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The Revolutionary Future of Bioelectronic Medicine

A revolution can neither be made nor stopped.

—Napoleon Bonaparte, 1769–1821

Revolutions have played major roles over the course of history in cultural, political, economical and scientific disciplines. During my lifetime, I’ve had the opportunity to both witness and participate in a few revolutions. I was young when Sputnik launched, but I remember practicing duck-and-cover drills in school to avoid nuclear bombs. That revolution was quickly followed by President John F. Kennedy’s promise to take a man safely to the moon and back before the decade was out. This galvanizing event in the United States launched the technology and scientific investment that we currently enjoy. It led directly to major investments in molecular biology, molecular medicine and technology. The effects of these revolutions have been long-lasting and have had a great impact.

We now have the opportunity to witness and participate in a new revolution. The rapid pace at which technology has evolved over the past several decades has changed the way we live and work. Now it will change the way we practice medicine. The intersection of technology, molecular medicine and molecular biology will allow us to develop devices and technologies to catalyze advances in the mechanistic understanding of disease. Individuals positioned to lead this effort where molecular biology meets technology will be creating a revolutionary new future, bioelectronic medicine.

Twenty years ago, we launched the international, peer-reviewed journal, Molecular Medicine. It was designed as a forum through which clinicians and researchers could communicate discoveries to a multidisciplinary audience in the then new, integrated field of molecular medicine. At the time, the field hoped to integrate concepts, tools and a common language and understanding to clinical groups as diverse as virologists and oncologists, dermatologists and neurologists (1). Today, we as a scientific community are heavily invested in molecular medicine and molecular biology. These investments have changed our understanding of science, changed the way medicine is practiced and changed our view of the world.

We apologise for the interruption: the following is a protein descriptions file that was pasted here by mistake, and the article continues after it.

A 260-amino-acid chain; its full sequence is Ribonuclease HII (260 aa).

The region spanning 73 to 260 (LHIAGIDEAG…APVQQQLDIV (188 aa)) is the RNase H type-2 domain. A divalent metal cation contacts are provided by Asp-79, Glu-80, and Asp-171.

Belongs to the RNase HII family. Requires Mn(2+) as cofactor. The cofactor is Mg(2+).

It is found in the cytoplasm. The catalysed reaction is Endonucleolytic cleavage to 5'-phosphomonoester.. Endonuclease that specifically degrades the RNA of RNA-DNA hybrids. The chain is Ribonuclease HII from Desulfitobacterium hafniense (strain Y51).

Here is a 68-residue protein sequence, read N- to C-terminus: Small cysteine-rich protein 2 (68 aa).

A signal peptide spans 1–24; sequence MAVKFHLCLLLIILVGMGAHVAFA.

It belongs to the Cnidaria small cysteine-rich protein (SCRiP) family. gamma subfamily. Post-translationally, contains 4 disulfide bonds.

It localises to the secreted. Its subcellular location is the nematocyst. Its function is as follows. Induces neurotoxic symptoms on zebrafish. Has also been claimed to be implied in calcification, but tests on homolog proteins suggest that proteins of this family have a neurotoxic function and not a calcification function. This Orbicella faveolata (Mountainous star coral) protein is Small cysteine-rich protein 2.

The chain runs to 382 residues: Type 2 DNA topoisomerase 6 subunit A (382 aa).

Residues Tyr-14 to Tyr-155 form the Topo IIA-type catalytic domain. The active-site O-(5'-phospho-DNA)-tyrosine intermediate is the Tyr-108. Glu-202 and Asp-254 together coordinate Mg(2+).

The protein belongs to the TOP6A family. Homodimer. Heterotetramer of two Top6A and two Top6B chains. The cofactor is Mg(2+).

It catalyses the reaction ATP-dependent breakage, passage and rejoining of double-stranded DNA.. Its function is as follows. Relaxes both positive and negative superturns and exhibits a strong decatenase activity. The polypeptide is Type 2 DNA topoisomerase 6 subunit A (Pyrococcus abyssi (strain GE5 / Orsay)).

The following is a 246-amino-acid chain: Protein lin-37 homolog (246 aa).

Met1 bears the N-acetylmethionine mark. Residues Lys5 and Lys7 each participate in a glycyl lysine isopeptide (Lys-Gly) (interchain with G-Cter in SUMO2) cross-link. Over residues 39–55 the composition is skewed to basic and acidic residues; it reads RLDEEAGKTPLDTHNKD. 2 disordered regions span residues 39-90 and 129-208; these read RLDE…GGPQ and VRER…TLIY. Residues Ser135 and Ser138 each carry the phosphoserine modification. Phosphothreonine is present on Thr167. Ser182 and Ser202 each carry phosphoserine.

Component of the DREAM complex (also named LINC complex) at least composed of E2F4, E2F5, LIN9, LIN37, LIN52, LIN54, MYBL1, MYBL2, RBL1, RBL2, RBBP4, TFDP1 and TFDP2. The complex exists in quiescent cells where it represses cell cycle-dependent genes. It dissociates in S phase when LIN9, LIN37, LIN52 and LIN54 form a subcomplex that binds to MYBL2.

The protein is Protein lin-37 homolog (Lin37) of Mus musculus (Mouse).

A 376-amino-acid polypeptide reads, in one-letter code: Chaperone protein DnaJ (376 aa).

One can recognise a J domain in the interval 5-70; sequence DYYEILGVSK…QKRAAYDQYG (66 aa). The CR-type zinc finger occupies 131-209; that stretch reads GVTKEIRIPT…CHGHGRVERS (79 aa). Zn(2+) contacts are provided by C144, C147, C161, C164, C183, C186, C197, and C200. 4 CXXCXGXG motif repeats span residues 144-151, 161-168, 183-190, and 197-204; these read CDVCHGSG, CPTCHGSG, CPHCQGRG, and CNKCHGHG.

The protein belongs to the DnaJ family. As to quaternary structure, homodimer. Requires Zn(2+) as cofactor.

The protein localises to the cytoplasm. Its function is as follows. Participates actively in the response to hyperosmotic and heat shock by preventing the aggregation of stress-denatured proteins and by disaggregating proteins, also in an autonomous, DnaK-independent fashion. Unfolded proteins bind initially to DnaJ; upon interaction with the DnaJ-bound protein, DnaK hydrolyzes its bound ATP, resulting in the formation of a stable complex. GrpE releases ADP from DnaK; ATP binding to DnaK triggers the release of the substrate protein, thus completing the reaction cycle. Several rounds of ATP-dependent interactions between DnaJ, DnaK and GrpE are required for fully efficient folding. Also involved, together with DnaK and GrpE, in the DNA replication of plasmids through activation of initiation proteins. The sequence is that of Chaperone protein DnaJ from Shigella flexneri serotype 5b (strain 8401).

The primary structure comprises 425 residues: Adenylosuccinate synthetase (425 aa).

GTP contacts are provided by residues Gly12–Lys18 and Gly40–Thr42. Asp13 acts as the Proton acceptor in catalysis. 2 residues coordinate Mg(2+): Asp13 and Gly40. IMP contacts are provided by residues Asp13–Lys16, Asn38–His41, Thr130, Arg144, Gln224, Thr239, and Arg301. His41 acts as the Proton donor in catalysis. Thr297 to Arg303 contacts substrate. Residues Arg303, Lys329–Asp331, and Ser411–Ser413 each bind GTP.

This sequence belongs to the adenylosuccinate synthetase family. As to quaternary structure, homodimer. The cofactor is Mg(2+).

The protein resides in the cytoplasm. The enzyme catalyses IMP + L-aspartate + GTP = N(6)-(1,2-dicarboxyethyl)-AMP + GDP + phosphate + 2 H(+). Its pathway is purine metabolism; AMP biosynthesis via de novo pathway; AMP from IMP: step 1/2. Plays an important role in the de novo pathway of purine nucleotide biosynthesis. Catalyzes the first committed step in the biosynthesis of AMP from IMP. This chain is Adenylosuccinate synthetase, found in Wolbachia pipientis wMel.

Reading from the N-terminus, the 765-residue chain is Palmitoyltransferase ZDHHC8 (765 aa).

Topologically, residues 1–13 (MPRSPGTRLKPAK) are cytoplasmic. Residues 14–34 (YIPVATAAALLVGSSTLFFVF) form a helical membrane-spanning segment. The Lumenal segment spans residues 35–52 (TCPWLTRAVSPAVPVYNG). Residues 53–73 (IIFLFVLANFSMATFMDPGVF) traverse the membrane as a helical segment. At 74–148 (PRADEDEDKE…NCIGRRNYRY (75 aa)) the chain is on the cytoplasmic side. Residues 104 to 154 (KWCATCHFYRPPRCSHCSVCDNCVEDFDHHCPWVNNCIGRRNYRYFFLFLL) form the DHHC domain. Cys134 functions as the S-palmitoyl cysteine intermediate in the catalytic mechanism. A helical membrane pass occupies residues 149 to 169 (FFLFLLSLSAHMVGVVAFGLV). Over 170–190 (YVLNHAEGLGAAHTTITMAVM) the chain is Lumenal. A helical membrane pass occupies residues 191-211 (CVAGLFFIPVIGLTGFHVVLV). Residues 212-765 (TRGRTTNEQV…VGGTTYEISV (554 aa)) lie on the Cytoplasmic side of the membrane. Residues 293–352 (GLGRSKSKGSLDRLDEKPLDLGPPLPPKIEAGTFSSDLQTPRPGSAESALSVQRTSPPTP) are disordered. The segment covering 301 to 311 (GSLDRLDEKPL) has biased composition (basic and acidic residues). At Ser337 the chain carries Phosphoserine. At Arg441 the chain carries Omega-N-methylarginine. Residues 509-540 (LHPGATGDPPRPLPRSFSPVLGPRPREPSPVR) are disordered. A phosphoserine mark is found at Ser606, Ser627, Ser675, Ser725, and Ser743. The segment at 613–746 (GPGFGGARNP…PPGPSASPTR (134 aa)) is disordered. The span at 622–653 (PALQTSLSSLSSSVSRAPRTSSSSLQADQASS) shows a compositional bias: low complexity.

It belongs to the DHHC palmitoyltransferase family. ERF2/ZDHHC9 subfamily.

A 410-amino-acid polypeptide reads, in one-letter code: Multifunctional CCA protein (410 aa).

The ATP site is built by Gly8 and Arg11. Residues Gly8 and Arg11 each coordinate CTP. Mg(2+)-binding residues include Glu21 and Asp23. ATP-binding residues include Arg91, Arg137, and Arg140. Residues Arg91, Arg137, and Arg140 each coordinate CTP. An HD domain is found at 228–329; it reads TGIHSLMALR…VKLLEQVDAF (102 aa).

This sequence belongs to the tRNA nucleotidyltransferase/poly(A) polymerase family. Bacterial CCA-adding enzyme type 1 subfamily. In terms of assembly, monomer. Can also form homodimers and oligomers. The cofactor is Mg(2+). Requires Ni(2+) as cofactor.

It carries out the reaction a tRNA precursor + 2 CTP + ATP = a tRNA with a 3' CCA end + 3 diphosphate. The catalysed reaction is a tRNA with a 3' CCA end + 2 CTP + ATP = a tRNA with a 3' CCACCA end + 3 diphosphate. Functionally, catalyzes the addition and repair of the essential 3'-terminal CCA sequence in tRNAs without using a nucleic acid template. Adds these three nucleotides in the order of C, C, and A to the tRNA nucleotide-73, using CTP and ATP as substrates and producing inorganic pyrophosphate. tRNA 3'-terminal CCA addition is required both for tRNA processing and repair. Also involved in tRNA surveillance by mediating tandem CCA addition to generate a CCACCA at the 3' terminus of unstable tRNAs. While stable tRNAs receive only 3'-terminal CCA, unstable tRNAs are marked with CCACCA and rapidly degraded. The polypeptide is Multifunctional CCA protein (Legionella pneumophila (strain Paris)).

Once again, we find ourselves at the vanguard of a new field, bioelectronic medicine. This field endeavors to bring together not only clinicians and researchers from diverse backgrounds, but also an expanded community and multidisciplinary audience of specialists from fields such as disease biology, bioinformatics, bioengineering, materials science, nanotechnology and neurosurgery. We again face the challenge of integrating concepts, tools and a common language and understanding among these fields.

With this in mind, The Feinstein Institute Press is pleased to announce the launch of our new journal, Bioelectronic Medicine. Published by the Feinstein Institute for Medical Research, the international, open-access, peer-reviewed journal will be wholly dedicated to disseminating works in this multidisciplinary field.

Making devices on the basis of molecular mechanisms to replace drugs or to replace biologics is an achievable goal. We are in the middle of a revolution. I hope you will join.


The authors declare that they have no competing interests as defined by Bioelectronic Medicine, or other interests that might be perceived to influence the results and discussion reported in this paper.


  1. Cerami A, Warren KS. (1994) Molecular medicine: the future of biomedical science and clinical practice. Mol. Med. 1:1.

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Correspondence to Kevin J. Tracey.

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Tracey, K.J. The Revolutionary Future of Bioelectronic Medicine. Bioelectron Med 1, 1 (2014).

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